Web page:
Keyframes Layers trueSKY Actor

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The trueSKY plugin for Unreal Engine allows time progression to be set directly through the progression scale setting within the truesky actor. Setting this value will control the speed at which time progresses. When using the default time unit, whose setting is found within the Times advanced settings, which controls the units used to measure time and is by default set to a 24 hour system, you can set the progression scale to 1 which will allow for time to progress in real-time (such that 1 second in the engine is 1 second in real life) and setting it to 3600 will make 1 hour in-game progress for each second passing.

To calculate a specific amount of time for a full day to progress, we can just multiply the number of minutes in a 24 hour cycle by 60 (representing the number of seconds within each minute).

For example, if we are aiming for a full 24 hour period to take 5 minutes in-game, we would multiply 5 by 60 giving a value of 300, which if used as the progression scale, will cause the 24 hour period to take 5 minutes.

Via Blueprints

We can also control the time progression via blueprints. Previous versions of the trueSKY plugin supplied a “trueSKYDemo” which could be placed within the scene to allow for time progression. However with the integration of time progression directly into the sequence actor, we have removed this from the contents folders.

However, control via blueprints has not been completely removed. You can add the trueSKY sequence actor to a blueprint, drag a node from it and search for “time”, which will show the “get time” and “set time” variables that are exposed for use within blueprints. This allows for time to be set or interpolated directly through blueprints. If you also have a progression scale set, this progression will continue as normal from the newly set time. The progression scale can also be altered at runtime via blueprints in the same manner that as time; essentially allowing full control of the time and whether it’s progressing.

For example, you could use a trigger box so that the time variable is set to a specific time of day and progression is stopped, when a certain event occurs. Upon leaving that trigger box, the progression scale is returned to its default, and time of day continues from the new time seamlessly.

Via Scripting

With 4.3 we have added built in time progression into the trueSKY actor as can be seen documented above

Legacy Information for Unity versions prior to 4.3

Unlike Unreal, if you press Play, the clouds will move without any modifications. However, they will be moving very quickly. This is because we are not scaling the raw Delta Time input just yet, so every second in real time is progressing trueSKY by one whole day. It is unlikely that you would want the days to move so quickly, so try replacing the second argument in the division function that is receiving the Delta Time input, with a more suitable value. For example, a value of 60 will equate one trueSKY day to 60 seconds, a value of 3600 would equal an hour and a value of 86400 (60 x 60 x 24) would simulate a real day. In this example I am using 600, so a full day will pass in ten minutes. If you want the scene to start at a specific time, try changing the default value of the Time float variable (where 0.0 is the start of the first day, 0.5 is noon on the first day and 1.0 is the start of the second day).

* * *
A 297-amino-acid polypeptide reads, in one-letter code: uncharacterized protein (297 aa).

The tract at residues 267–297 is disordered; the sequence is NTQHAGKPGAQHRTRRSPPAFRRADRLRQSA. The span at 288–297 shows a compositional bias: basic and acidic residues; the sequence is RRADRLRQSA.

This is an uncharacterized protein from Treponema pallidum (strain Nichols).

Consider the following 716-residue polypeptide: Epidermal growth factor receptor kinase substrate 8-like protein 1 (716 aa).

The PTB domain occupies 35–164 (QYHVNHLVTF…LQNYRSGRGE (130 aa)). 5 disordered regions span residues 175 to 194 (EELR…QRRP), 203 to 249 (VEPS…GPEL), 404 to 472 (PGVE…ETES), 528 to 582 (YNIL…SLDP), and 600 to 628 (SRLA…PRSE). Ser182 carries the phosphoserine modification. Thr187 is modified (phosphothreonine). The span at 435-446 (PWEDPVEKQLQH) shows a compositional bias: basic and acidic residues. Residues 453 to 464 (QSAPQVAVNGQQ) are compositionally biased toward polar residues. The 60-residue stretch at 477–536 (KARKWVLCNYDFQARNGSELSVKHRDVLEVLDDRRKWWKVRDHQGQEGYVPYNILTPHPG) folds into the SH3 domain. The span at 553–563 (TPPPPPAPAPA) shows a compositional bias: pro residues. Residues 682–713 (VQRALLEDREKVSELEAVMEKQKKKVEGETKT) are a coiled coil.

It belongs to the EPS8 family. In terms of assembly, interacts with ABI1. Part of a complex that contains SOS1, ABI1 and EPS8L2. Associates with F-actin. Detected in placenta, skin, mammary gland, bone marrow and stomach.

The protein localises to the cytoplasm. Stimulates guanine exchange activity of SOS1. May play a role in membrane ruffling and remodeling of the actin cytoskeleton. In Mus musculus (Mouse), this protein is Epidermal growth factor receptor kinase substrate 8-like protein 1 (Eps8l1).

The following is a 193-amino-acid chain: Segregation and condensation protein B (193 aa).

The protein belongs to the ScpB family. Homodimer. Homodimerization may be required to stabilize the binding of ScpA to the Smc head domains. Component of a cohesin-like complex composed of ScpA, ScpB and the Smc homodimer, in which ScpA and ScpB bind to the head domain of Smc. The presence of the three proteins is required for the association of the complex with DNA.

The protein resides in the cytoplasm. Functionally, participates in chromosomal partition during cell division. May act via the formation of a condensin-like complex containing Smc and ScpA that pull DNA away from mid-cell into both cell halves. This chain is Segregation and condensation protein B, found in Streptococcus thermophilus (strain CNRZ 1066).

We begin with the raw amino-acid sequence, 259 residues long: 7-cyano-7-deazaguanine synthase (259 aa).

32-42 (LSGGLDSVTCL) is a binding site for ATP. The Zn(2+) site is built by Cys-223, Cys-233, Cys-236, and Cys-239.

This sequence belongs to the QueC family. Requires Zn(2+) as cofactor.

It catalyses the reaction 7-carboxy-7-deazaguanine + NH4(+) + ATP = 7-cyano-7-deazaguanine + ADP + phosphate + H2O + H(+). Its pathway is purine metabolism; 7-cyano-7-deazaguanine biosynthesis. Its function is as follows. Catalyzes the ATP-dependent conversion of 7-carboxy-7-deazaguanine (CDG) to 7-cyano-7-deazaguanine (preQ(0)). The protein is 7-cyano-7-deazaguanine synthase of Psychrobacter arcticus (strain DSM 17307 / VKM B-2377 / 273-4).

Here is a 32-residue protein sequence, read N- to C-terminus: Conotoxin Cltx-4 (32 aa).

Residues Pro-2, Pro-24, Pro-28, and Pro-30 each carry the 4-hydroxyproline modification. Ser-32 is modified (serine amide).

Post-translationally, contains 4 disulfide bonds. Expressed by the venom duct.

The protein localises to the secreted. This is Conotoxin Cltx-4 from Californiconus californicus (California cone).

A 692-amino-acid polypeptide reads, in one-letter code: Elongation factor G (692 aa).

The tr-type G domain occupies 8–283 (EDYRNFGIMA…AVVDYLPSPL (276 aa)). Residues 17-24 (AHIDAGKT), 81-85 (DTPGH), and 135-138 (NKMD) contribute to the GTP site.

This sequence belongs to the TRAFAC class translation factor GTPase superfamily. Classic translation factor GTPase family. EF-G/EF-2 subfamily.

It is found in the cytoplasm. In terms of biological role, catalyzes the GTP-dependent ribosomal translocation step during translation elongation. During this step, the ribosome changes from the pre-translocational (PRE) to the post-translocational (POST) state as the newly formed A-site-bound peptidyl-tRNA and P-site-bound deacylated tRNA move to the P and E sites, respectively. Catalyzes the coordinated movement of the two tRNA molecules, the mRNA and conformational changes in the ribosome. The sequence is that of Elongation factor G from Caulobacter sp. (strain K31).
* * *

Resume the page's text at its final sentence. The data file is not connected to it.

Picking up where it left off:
It is also possible to write your own scripts to change the time in trueSKY. This is done via by altering the trueSKY.Time value and you can approach this however you wish. However to achieve frame rate independence, it is advisable to make use of Time.deltaTime.

To do so, first set the Speed variable in the trueSKY object to 0, so it doesn’t affect the time. Create and attach a new script to the trueSKY object, and open it. The trueSKY time is changed via the trueSKY.Time value. You can approach this however you wish, but making use of deltaTime is recommended. This will return the time in seconds since the last frame, so multiplying whatever rate of time increase you specify by this allows the time in trueSKY to be updated smoothly. In this example I have created a public “timeToAdd” float, which is set in the editor to 0.01666 (1 / 60), making one trueSKY day equivalent to one real-time minute.

private trueSKY tS; public float timeToAdd; public float startTime; void Start () { tS = trueSKY.GetTrueSky (); tS.time = startTime; } void Update () { tS.time += timeToAdd * Time.deltaTime; } If you press play now you will see the clouds move, along with the sun, moon and the stars (depending on the time of day).